How we did Halloween in NYC
Halloween in New York City—just like any holiday in New York City—is extremely over-the-top. But in an exciting, electric, stay-up-all-night kind of way. This year, we hit the streets as Little Red Riding Hood and the Big Bad Wolf and we made a night of it. So here’s how we did Halloween:
If you don’t mind rowdy crowds and policemen getting frustrated because their attempted crowd control is being ignored, then walk around Union Square (the end of the parade). It’s worth it because people are super excited, and everyone is in costume. If you show up in an intricate, unique or sexy costume, then you will have your "five minutes of fame" when everyone starts asking you for your picture! I’m pretty sure I’m on nearly 40 strangers’ phones now, thanks to my Red Riding Hood.
We went club/bar hopping; our favorite places that we ended up were The Skinny Bar and Lounge, and the Culture Club. (Of course, once you’ve seen one club with no cover charge, then you’ve seen them all. But these two were fun, nonetheless.)
Near 3am, we ended up at The Meatball Shop. Daniel and I love this restaurant in general, and it was absolutely packed at 3am. (Working-adult drunk food? I guess it’s a step up from White Castle.) It was a really fun atmosphere with their bar, loud music, lit candles and Halloween décor. And their Candy Corn and Orange Creamsicle Jello shots were pretty great! (Tip: we are obsessed with their chicken and pesto meatballs on a hero.)
So why didn’t we go to the parade?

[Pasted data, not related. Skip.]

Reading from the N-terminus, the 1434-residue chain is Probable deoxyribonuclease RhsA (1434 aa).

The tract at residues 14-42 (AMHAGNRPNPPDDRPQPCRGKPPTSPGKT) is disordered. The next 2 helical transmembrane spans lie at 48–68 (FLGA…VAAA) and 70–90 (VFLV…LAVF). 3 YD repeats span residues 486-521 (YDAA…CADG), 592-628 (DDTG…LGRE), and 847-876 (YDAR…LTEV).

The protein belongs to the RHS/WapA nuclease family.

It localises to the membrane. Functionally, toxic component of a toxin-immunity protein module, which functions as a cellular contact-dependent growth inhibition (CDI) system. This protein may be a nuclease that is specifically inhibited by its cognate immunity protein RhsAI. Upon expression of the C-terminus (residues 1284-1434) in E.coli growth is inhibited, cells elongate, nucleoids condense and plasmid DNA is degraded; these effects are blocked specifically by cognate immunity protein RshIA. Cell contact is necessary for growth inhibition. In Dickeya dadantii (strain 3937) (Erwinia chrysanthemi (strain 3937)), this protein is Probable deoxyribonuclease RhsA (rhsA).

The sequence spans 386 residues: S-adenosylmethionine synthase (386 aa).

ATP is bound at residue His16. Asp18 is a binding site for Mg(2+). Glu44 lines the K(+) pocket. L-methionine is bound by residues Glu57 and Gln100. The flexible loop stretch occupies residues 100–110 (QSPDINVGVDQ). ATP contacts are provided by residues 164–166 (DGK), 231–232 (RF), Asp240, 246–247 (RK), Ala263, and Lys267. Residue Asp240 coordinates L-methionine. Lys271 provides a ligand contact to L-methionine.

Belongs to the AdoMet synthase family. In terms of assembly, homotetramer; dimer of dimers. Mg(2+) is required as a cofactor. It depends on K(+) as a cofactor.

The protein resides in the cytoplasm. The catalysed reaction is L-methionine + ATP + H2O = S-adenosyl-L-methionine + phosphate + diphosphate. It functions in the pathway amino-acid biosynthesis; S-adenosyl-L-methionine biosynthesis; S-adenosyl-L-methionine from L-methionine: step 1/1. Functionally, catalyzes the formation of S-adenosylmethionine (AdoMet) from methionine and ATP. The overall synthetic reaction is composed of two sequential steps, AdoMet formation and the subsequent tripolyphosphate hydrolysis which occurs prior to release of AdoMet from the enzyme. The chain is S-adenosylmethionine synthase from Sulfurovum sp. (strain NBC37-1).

Well, in my opinion, parades in NYC are rarely worth it. However, my first NYC Halloween four years ago, my friends and I did give the Village Halloween Parade a chance. And it absolutely wasn’t worth standing for two hours before it began so that we could actually secure a spot with a good view, and then standing for another two hours while it passed. Other than a few intricate skeleton puppets that multiple people had to maneuver, it was basically just hundreds of people in costumes—like a giant parade of trick-or-treaters. (This is because it actually is “the nation’s most wildly … public participatory event in [NYC]” and anyone can be a part of it.) But here’s the thing: just walking around Union Square, the West Village or the Lower East Side on Halloween gives you the same affect. And then you can walk freely on the street, and don’t have to stand for hours, get trapped without a bathroom or be yelled at by the cranky NYPD. (If you want to watch it anyway, the parade marches on 6th Ave between Spring Street and 16th Street from 7:00pm – 10:30pm.)
Get a taste of what you could see at the parade here.
And remember: though people are excited and rowdy and fun, most of them are innocently so. However, there will be people who are trying to deal drugs or hand out unlabeled bottles of liquor. And, the longer the night goes, the drunker people get and the looser they get with their comments or their hands. Use your street-smarts; have fun, but don’t be too trusting.